A plurality of likely voters believes President Barack Obama will lose his re-election bid next year, according to a new poll by The Hill
. The survey showed 46 percent of respondents think Obama will lose, while 41 percent believe he will win.
Among independents, who will likely determine the election’s outcome, 43 percent see Obama getting re-elected and 40 percent don’t. That 3-percentage-point gap matches the poll’s margin of error.
Given those numbers, it’s not too surprising that voters don’t give the president high marks for his first term. A majority 51 percent of respondents regard Obama as either a failure (37 percent) or not very successful (14 percent). Meanwhile, 48 percent say he was either very successful (16 percent) or somewhat successful (32 percent).
Among the key category of independents, 54 percent view the president’s first-term performance as unsuccessful, with 36 percent saying it has been a failure and 18 percent saying it hasn’t been very successful. Meanwhile, 45 percent of independents see Obama as a success, with 11 percent saying he has been very successful and 34 percent saying he has been somewhat successful.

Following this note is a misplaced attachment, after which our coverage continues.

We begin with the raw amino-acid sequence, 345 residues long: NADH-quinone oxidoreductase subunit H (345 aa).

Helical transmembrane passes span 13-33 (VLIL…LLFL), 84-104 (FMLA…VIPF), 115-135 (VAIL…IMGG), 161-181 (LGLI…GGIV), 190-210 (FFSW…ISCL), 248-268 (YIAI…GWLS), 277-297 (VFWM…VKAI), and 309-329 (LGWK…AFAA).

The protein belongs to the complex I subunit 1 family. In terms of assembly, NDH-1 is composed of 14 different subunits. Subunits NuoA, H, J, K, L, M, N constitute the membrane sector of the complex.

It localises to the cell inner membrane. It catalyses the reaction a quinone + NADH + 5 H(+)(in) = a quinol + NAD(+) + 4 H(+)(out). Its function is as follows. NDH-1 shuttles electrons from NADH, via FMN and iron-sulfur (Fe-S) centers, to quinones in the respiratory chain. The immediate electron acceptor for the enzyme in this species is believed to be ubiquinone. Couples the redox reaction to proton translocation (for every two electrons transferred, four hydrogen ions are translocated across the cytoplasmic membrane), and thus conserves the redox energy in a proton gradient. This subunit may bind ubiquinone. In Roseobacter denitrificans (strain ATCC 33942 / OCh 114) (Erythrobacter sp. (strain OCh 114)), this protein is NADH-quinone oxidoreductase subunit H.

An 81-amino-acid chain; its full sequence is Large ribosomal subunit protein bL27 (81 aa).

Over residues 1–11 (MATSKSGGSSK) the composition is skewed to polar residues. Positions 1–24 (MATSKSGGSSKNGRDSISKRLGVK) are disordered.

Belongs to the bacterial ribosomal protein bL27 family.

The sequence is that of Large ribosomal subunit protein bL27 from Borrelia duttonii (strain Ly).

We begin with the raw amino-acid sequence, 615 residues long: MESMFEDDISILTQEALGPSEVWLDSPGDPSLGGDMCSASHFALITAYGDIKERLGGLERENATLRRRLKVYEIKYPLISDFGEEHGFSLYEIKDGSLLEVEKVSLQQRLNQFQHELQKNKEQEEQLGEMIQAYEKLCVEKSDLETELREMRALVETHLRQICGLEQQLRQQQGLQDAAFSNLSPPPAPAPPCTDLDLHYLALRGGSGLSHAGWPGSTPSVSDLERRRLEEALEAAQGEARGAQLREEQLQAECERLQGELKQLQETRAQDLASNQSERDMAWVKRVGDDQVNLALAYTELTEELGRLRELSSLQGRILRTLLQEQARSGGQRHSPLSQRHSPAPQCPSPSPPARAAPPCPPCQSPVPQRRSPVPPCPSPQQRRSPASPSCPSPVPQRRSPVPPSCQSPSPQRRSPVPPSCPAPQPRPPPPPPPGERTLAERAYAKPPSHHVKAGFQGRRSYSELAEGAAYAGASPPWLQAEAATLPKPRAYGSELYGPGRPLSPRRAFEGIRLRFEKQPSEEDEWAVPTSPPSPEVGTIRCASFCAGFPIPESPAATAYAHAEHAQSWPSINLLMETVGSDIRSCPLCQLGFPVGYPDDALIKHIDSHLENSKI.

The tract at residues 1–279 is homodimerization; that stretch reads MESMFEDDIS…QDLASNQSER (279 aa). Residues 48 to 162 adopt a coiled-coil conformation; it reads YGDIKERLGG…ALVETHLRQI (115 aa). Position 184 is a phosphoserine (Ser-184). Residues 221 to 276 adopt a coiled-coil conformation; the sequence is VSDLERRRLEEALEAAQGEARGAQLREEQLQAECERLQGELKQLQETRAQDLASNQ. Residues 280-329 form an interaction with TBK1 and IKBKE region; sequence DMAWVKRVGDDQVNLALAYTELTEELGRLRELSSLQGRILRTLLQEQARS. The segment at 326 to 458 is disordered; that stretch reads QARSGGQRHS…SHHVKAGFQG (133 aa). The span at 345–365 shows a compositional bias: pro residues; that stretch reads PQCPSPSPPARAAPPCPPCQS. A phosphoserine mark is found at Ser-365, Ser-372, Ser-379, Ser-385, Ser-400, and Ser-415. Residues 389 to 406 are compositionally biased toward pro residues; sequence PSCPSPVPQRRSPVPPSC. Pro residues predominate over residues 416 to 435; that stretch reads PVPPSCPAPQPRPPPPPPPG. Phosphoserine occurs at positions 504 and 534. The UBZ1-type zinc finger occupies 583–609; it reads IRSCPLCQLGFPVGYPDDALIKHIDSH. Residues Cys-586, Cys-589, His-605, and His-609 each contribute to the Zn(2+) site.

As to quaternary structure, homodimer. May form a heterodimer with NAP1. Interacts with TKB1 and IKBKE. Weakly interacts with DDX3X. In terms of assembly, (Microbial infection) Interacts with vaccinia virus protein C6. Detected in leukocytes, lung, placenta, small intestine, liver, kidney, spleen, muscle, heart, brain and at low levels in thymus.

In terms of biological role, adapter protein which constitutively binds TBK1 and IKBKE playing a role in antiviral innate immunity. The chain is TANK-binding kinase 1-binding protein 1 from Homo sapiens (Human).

Perhaps Obama’s strongest support comes from African-American and female voters. A hefty 79 percent of blacks believe he’ll be re-elected, and 94 percent view his tenure in the White House as a success. As for gender, 52 percent of women say Obama has been successful, compared with only 44 percent of men who feel the same way.
In another piece of bad news for Obama, a whopping 92 percent of likely voters view the choice of president as important in determining the country’s economic strength, with 66 percent saying it’s very important, and 26 percent saying it’s somewhat important. Given that other polls show voters are unhappy with Obama’s handling of the economy, that has to be a discomforting sign for the president.
The poll shows a divided view among voters when asked about their sense of optimism, with 41 percent saying America’s best days are in the past and 40 percent saying the best lies ahead. Young voters are more optimistic than older voters: In the 18-39 demographic, 42 percent say our best days lie ahead, while 35 percent say they’re over. Among those in the 40-64 group, 39 percent say the best is yet to come, and 45 percent say our best days are behind us.
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